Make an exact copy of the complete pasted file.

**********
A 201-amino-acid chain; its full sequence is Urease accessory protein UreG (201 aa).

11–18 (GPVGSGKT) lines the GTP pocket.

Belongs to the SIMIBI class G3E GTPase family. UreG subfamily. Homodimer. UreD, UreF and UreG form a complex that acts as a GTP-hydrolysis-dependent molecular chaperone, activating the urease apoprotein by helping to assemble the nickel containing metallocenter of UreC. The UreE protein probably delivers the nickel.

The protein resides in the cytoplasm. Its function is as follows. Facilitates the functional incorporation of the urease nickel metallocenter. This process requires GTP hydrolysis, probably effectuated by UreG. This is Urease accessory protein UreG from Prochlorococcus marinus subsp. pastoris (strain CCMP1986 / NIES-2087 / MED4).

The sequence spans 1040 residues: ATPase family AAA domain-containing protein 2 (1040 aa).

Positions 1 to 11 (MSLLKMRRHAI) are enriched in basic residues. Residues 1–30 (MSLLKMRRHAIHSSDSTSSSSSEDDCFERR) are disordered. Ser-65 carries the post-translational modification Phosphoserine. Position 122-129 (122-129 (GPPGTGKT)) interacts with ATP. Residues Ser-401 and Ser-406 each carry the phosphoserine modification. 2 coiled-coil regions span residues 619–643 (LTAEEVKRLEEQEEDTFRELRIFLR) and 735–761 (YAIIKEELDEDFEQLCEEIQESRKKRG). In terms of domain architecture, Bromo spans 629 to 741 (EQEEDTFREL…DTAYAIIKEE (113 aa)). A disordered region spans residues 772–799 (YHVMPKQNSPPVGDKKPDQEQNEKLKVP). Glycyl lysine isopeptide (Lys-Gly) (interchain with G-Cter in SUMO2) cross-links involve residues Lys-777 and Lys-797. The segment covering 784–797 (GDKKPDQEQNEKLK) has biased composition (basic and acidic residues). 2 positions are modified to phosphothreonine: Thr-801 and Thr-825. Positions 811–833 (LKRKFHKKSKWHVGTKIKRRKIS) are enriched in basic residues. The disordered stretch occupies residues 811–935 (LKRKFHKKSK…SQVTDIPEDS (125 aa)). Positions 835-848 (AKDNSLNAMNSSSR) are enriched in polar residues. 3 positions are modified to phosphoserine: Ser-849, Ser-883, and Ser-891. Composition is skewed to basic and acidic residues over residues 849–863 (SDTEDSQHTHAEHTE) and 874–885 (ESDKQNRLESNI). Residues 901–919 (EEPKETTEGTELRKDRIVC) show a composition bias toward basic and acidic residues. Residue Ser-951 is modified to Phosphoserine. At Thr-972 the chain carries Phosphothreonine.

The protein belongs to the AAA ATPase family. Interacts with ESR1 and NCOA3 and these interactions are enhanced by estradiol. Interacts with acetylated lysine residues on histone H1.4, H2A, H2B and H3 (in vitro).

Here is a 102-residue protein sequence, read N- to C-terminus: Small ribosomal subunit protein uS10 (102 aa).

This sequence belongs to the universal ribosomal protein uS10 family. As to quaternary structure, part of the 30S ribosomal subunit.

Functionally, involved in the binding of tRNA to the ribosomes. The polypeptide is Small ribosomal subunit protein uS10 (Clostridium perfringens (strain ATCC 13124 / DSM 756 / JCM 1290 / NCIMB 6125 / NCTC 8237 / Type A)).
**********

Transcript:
A 201-amino-acid chain; its full sequence is Urease accessory protein UreG (201 aa).

11–18 (GPVGSGKT) lines the GTP pocket.

Belongs to the SIMIBI class G3E GTPase family. UreG subfamily. Homodimer. UreD, UreF and UreG form a complex that acts as a GTP-hydrolysis-dependent molecular chaperone, activating the urease apoprotein by helping to assemble the nickel containing metallocenter of UreC. The UreE protein probably delivers the nickel.

The protein resides in the cytoplasm. Its function is as follows. Facilitates the functional incorporation of the urease nickel metallocenter. This process requires GTP hydrolysis, probably effectuated by UreG. This is Urease accessory protein UreG from Prochlorococcus marinus subsp. pastoris (strain CCMP1986 / NIES-2087 / MED4).

The sequence spans 1040 residues: ATPase family AAA domain-containing protein 2 (1040 aa).

Positions 1 to 11 (MSLLKMRRHAI) are enriched in basic residues. Residues 1–30 (MSLLKMRRHAIHSSDSTSSSSSEDDCFERR) are disordered. Ser-65 carries the post-translational modification Phosphoserine. Position 122-129 (122-129 (GPPGTGKT)) interacts with ATP. Residues Ser-401 and Ser-406 each carry the phosphoserine modification. 2 coiled-coil regions span residues 619–643 (LTAEEVKRLEEQEEDTFRELRIFLR) and 735–761 (YAIIKEELDEDFEQLCEEIQESRKKRG). In terms of domain architecture, Bromo spans 629 to 741 (EQEEDTFREL…DTAYAIIKEE (113 aa)). A disordered region spans residues 772–799 (YHVMPKQNSPPVGDKKPDQEQNEKLKVP). Glycyl lysine isopeptide (Lys-Gly) (interchain with G-Cter in SUMO2) cross-links involve residues Lys-777 and Lys-797. The segment covering 784–797 (GDKKPDQEQNEKLK) has biased composition (basic and acidic residues). 2 positions are modified to phosphothreonine: Thr-801 and Thr-825. Positions 811–833 (LKRKFHKKSKWHVGTKIKRRKIS) are enriched in basic residues. The disordered stretch occupies residues 811–935 (LKRKFHKKSK…SQVTDIPEDS (125 aa)). Positions 835-848 (AKDNSLNAMNSSSR) are enriched in polar residues. 3 positions are modified to phosphoserine: Ser-849, Ser-883, and Ser-891. Composition is skewed to basic and acidic residues over residues 849–863 (SDTEDSQHTHAEHTE) and 874–885 (ESDKQNRLESNI). Residues 901–919 (EEPKETTEGTELRKDRIVC) show a composition bias toward basic and acidic residues. Residue Ser-951 is modified to Phosphoserine. At Thr-972 the chain carries Phosphothreonine.

The protein belongs to the AAA ATPase family. Interacts with ESR1 and NCOA3 and these interactions are enhanced by estradiol. Interacts with acetylated lysine residues on histone H1.4, H2A, H2B and H3 (in vitro).

Here is a 102-residue protein sequence, read N- to C-terminus: Small ribosomal subunit protein uS10 (102 aa).

This sequence belongs to the universal ribosomal protein uS10 family. As to quaternary structure, part of the 30S ribosomal subunit.

Functionally, involved in the binding of tRNA to the ribosomes. The polypeptide is Small ribosomal subunit protein uS10 (Clostridium perfringens (strain ATCC 13124 / DSM 756 / JCM 1290 / NCIMB 6125 / NCTC 8237 / Type A)).